Peter Brooks shares his experience and conversations with the Red Rebel Brigade in London late last year for this week's Beyond the Frame.
‘I tell you what’s interesting, after I left here today, where everyone had been staring and taking a photograph, just to put on normal clothes and suddenly go on the tube and be invisible is a very odd feeling.’ - Red Rebel
Crimson fists raised, staring ahead, the Red Rebel Brigade cut a stark contrast to the grey depths of Westminster Underground Station as they descended past steel beams and buttresses. Stepping forward slowly, with red robes flowing, the Reds board onto a carriage. Glass safety barriers flickering in reflection. Late commuters lookup. One gasps. Some give a small smile to themselves. Another unlocks his phone as a distraction and keeps reading, fervently. Another person strikes up a conversation with me: ‘What is this for?’
I tell the commuter we’re heading home. It’s been a long day of supporting Extinction Rebellion activists during their two week occupation of Westminster. The activist group took their demands to the heart of the government in London, October 2019. Rebels held squares and streets by locking themselves onto self-build structures, hearses or simply each other.
‘You’re channeling love. You’re open to everything. Most of all I was just thinking that I loved every single protester, every single person [activist wells up]. Sorry, it’s emotional.’ - Red Rebel
The role that the Red Rebel Brigade occupy is to support and witness protest. Flitting from one site to the next, the appearance of the Reds would draw cheers from activists, disbelief from the public and, eventually, dread from the police.
Ten minutes before we boarded the tube, the Reds were doing just that. Rebels were holding Parliament Square and the Reds had just met them, silently. Supporting and acknowledging the ‘arrestables’. They held hands, made eye contact, tears shed on both sides. Blue uniforms disturbed it, emerging from the evening gloom. Rights were read and activists were arrested.
‘There’s something incredibly powerful, especially in volatile, chaotic, high-tension protest situations, about inviting people to slow down. Inviting them to connect with their hearts, to give them permission to feel, to call them back to love.’ - Red Rebel
The Reds and rebels raised their fists high. Slowly as ever, the Reds moved to meet the police. Walking along the cordon, each performer found their unlikely partner. Standing between activists and officers, the Reds make eye contact with police and stare. Early in the week, this would draw laughs. By the end, uniformed police were in tears. This was tense, and exactly the space where the Reds are needed. Their passive, peaceful movements give no reason for arrest. They de-escalate. Would it be the same for plain clothes protestors?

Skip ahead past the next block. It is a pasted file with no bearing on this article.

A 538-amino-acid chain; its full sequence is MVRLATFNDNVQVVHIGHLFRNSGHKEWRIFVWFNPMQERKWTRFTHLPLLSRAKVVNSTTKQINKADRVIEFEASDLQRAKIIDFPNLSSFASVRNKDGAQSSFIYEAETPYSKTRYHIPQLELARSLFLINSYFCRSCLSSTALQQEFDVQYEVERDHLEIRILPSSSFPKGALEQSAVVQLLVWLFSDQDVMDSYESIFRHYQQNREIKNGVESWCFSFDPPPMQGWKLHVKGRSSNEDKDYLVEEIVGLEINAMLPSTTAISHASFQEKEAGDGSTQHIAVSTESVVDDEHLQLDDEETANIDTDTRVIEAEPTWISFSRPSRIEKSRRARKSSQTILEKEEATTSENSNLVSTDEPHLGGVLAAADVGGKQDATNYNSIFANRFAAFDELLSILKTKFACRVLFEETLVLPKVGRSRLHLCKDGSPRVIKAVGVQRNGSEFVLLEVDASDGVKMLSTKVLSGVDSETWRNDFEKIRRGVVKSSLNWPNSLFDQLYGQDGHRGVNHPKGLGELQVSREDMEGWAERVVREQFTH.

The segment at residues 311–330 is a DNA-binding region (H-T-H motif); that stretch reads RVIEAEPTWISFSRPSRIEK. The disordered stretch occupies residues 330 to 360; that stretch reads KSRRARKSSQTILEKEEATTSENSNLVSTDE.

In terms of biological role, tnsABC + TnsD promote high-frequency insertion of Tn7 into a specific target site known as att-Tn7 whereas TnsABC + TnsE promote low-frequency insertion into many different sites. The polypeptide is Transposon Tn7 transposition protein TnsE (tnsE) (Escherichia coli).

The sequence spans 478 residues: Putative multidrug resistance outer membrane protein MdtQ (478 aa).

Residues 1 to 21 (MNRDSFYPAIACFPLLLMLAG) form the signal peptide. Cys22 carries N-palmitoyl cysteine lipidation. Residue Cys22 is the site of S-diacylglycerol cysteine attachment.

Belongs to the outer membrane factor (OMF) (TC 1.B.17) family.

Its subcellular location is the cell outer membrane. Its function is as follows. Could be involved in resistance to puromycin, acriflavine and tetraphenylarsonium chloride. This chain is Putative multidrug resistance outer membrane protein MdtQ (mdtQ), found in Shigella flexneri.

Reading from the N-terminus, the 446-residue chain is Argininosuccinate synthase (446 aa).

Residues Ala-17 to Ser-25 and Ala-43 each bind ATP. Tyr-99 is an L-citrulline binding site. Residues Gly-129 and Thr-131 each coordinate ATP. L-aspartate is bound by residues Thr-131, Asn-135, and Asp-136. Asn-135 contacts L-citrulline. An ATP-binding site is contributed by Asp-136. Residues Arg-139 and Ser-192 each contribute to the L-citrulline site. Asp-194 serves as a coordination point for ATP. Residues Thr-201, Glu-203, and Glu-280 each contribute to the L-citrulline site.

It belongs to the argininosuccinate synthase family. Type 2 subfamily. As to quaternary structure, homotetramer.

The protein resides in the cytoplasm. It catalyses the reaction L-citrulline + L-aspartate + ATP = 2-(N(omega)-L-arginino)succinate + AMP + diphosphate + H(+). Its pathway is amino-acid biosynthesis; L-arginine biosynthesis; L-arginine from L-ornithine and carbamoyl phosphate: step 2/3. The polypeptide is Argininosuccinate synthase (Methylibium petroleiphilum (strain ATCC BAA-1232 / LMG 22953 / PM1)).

‘I always feel very peaceful, like super peaceful and sort of quiet. Probably the most peaceful and quiet I feel in life, in general. You know what you’re doing and you’re counteracting the environment you’re in. You’re the juxtaposition.’ - Red Rebel
It didn’t matter what camera I had that week. It could have been a phone, a discreet mirrorless or a bulky DSLR. Camera settings depended only on the conditions of the space and the pace of the performance.
What mattered was spending time with the Reds. By learning their performance and studying people’s reactions, I could document their impact. By conversing with them afterwards, I could understand what they might be thinking the next day, and what needed to be photographed.
‘There is often this moment when people chuckle, laugh or say what the ****. Then they catch your eye, and their breath gets stolen just for a moment. An air of not understanding everything yet being entranced. It’s really strange to carry all that eye contact with strangers, but I love that connection.’ Red Rebel
Communicating solely through emotion, rather than chants, signs or debate, is a unique position the Red Rebel Brigade holds. As one Red said, they ‘Will keep doing this, showing up until people listen.’